I have to think, surely he knew of some older men who were gay, whose time didn't run out at age fifty, who lived to a ripe old age?  But maybe not.  Back in those days, the gay people Harvey met were mostly young men, and many of them had psychological and emotional problems, as demonstrated by the suicides and attempted suicides.  It's a shame that Harvey didn't have any older gay role models, but I guess that's what happens when the older gay men who have adapted successfully to life are forced to stay in the closet.  That probably has something to do with why Harvey hoped to become a role model for younger gay men, as he got older, and also has to do with why he later on encouraged all gays to come out of the closet.  (But this is getting ahead of the story.)
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Offline michaelflanagansf

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Re: The Mayor of Castro Street
« Reply #78 on: January 15, 2009, 05:40:53 PM »
17.) Given the difficulties that Harvey had with gay politicos early on are you surprised that he was able to get endorsements from labor?  Were you surprised at the partnership he formed with Allan Baird?  Did you know about the Coors boycott?  Does Harvey's actions with labor unions show that he was more than a one issue candidate and that he could have boader appeal?  Do you think it was important for gays to be able to get jobs in unions at this point?

No I wasn't.  Harvey was a political pragmatist.  He knew that it wasn't enough to go after the gayonly votes.  If he wanted to make it in SF politics, he had to court the powerful labor unions -- not an easy thing for a gay man in SF.  Baird was also a pragmatist, he had seen the neighborhood change and the rise of the gay population.  He knew that Harvey was the goto guy to get things done if you wanted to work with the gays.  He also approached Harvey respectfully by asking for his help as the spokesperson for the gay community.  When Harvey agreed to help Baird, he wisely asked for jobs for gays, something that impressed Baird.  One reason this was important, was that by being accepted into the unions, gays not only got jobs, but broadened their participation in the rank and file of the working class. They  would no longer be considered as twits running around in tutus, but as working men contributing to SF society on an economic level.  This enhanced Harvey's appeal as well -- he wasn't just a one-trick pony -- his political strength was two pronged: he helped the unions by supporting the Coors boycott, and he got jobs for gays thus achieving political power for the gay community.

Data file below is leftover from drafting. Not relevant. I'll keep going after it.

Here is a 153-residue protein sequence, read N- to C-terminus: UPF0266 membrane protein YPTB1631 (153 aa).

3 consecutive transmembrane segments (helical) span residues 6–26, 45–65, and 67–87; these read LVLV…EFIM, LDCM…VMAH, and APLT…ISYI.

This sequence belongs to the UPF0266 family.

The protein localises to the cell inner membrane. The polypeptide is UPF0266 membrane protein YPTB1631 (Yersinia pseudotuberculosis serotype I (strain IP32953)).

I couldn't agree more Nikki!  Baird is and Harvey was political pragmatists cut out of the same cloth this way.  I also think that this has a lot to do with Milk's grandfather as well - the admiration and appreciation of people who sweat to live runs deep there, I think.

I don't know if I mentioned this here - but in 'Milk' Baird actually plays himself.

Here's an article from the time:

http://www.goodasyou.org/secondbid.png
I do my thing, & you do your thing. I am not in this world to live up to your expectations, and you are not in this world to live up to mine. You are you and I am I, and if by chance we find each other - it is beautiful. If not it can't be helped.

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Offline michaelflanagansf

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Re: The Mayor of Castro Street
« Reply #79 on: January 15, 2009, 05:44:41 PM »
That last link was from this source - which gets ahead of us in the story - so *SPOILERS ALERT*:

http://www.goodasyou.org/good_as_you/2008/11/brush-op-on-you.html

and this page at the same site is great as well [same spoilers alert....]

http://www.goodasyou.org/good_as_you/2008/11/thirty-years-on.html
I do my thing, & you do your thing. I am not in this world to live up to your expectations, and you are not in this world to live up to mine. You are you and I am I, and if by chance we find each other - it is beautiful. If not it can't be helped.

Fritz Perls - A Gestalt Prayer

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Re: The Mayor of Castro Street
« Reply #80 on: January 15, 2009, 05:59:21 PM »
19.) Harvey moved from an insistance on fidelity and monogamy in the days of Joe Campbell to a notion of 'free-love' in the days of Castro camera.  What do you think of this?  Do you think that this was simply his reaction to the times?  In the long run would this have had a negative effect on his political career?  Do you think he would have re-embraced monogamy had he lived to see the rise of AIDS?

Frankly, I was a bit disappointed that Harvey and Joe broke up.  Harvey had been so adamant about fidelity and monogamy that I was surprised.  However, I do think it was a partial reaction to the times. Promiscuity became the norm, and Harvey, with his strong sexual drive, now had a veritable banquet of free love in which to indulge his sexual appetites.  I do think it would have affected his career negatively. He cut his hair, shed the beads, and adopted conservative suits to fit the mold of the upwardly rising politico, so I think he was projecting an image with more gravitas which he knew would attract a more mainstream following.